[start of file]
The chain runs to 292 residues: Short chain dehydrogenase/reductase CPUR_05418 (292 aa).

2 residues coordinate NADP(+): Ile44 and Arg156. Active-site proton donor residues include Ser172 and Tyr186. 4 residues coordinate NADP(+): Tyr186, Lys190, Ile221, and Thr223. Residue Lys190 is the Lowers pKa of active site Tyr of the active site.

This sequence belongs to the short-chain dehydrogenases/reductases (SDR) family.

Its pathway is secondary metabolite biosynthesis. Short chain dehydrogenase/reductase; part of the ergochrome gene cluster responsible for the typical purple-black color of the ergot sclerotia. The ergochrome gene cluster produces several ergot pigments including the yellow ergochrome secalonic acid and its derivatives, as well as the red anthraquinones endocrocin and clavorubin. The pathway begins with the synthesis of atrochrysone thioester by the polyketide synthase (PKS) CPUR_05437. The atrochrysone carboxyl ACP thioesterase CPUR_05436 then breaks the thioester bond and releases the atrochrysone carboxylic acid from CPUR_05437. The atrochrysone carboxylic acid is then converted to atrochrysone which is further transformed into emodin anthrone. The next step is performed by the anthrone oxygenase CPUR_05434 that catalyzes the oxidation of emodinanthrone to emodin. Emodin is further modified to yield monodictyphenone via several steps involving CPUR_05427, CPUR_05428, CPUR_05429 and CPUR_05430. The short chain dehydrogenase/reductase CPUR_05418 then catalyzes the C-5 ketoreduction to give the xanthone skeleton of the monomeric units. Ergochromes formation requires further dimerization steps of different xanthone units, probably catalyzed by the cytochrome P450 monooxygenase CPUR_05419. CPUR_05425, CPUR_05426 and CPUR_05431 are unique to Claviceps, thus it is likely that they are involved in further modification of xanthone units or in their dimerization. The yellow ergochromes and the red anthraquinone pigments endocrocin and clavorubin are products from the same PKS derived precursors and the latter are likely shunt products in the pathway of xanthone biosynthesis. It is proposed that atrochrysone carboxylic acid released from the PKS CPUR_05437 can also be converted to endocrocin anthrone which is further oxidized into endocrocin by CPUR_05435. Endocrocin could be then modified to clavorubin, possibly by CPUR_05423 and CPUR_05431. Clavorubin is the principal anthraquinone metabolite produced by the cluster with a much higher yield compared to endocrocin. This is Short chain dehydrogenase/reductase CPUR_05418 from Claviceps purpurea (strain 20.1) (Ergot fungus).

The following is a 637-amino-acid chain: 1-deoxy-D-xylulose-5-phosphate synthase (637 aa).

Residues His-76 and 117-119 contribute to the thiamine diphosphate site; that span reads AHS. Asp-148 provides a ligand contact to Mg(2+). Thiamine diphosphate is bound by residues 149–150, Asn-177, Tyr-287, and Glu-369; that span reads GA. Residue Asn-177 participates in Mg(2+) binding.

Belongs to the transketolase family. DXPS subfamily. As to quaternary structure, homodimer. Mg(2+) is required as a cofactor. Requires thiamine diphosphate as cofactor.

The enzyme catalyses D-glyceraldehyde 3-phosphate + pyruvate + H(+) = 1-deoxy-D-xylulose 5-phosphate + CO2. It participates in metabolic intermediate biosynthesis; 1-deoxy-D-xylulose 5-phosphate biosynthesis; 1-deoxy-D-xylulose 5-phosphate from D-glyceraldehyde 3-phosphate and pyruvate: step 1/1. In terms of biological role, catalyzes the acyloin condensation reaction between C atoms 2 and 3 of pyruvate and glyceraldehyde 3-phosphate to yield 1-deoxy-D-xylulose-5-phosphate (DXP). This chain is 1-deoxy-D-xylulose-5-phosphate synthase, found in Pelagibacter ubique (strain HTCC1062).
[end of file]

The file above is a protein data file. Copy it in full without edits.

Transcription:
The chain runs to 292 residues: Short chain dehydrogenase/reductase CPUR_05418 (292 aa).

2 residues coordinate NADP(+): Ile44 and Arg156. Active-site proton donor residues include Ser172 and Tyr186. 4 residues coordinate NADP(+): Tyr186, Lys190, Ile221, and Thr223. Residue Lys190 is the Lowers pKa of active site Tyr of the active site.

This sequence belongs to the short-chain dehydrogenases/reductases (SDR) family.

Its pathway is secondary metabolite biosynthesis. Short chain dehydrogenase/reductase; part of the ergochrome gene cluster responsible for the typical purple-black color of the ergot sclerotia. The ergochrome gene cluster produces several ergot pigments including the yellow ergochrome secalonic acid and its derivatives, as well as the red anthraquinones endocrocin and clavorubin. The pathway begins with the synthesis of atrochrysone thioester by the polyketide synthase (PKS) CPUR_05437. The atrochrysone carboxyl ACP thioesterase CPUR_05436 then breaks the thioester bond and releases the atrochrysone carboxylic acid from CPUR_05437. The atrochrysone carboxylic acid is then converted to atrochrysone which is further transformed into emodin anthrone. The next step is performed by the anthrone oxygenase CPUR_05434 that catalyzes the oxidation of emodinanthrone to emodin. Emodin is further modified to yield monodictyphenone via several steps involving CPUR_05427, CPUR_05428, CPUR_05429 and CPUR_05430. The short chain dehydrogenase/reductase CPUR_05418 then catalyzes the C-5 ketoreduction to give the xanthone skeleton of the monomeric units. Ergochromes formation requires further dimerization steps of different xanthone units, probably catalyzed by the cytochrome P450 monooxygenase CPUR_05419. CPUR_05425, CPUR_05426 and CPUR_05431 are unique to Claviceps, thus it is likely that they are involved in further modification of xanthone units or in their dimerization. The yellow ergochromes and the red anthraquinone pigments endocrocin and clavorubin are products from the same PKS derived precursors and the latter are likely shunt products in the pathway of xanthone biosynthesis. It is proposed that atrochrysone carboxylic acid released from the PKS CPUR_05437 can also be converted to endocrocin anthrone which is further oxidized into endocrocin by CPUR_05435. Endocrocin could be then modified to clavorubin, possibly by CPUR_05423 and CPUR_05431. Clavorubin is the principal anthraquinone metabolite produced by the cluster with a much higher yield compared to endocrocin. This is Short chain dehydrogenase/reductase CPUR_05418 from Claviceps purpurea (strain 20.1) (Ergot fungus).

The following is a 637-amino-acid chain: 1-deoxy-D-xylulose-5-phosphate synthase (637 aa).

Residues His-76 and 117-119 contribute to the thiamine diphosphate site; that span reads AHS. Asp-148 provides a ligand contact to Mg(2+). Thiamine diphosphate is bound by residues 149–150, Asn-177, Tyr-287, and Glu-369; that span reads GA. Residue Asn-177 participates in Mg(2+) binding.

Belongs to the transketolase family. DXPS subfamily. As to quaternary structure, homodimer. Mg(2+) is required as a cofactor. Requires thiamine diphosphate as cofactor.

The enzyme catalyses D-glyceraldehyde 3-phosphate + pyruvate + H(+) = 1-deoxy-D-xylulose 5-phosphate + CO2. It participates in metabolic intermediate biosynthesis; 1-deoxy-D-xylulose 5-phosphate biosynthesis; 1-deoxy-D-xylulose 5-phosphate from D-glyceraldehyde 3-phosphate and pyruvate: step 1/1. In terms of biological role, catalyzes the acyloin condensation reaction between C atoms 2 and 3 of pyruvate and glyceraldehyde 3-phosphate to yield 1-deoxy-D-xylulose-5-phosphate (DXP). This chain is 1-deoxy-D-xylulose-5-phosphate synthase, found in Pelagibacter ubique (strain HTCC1062).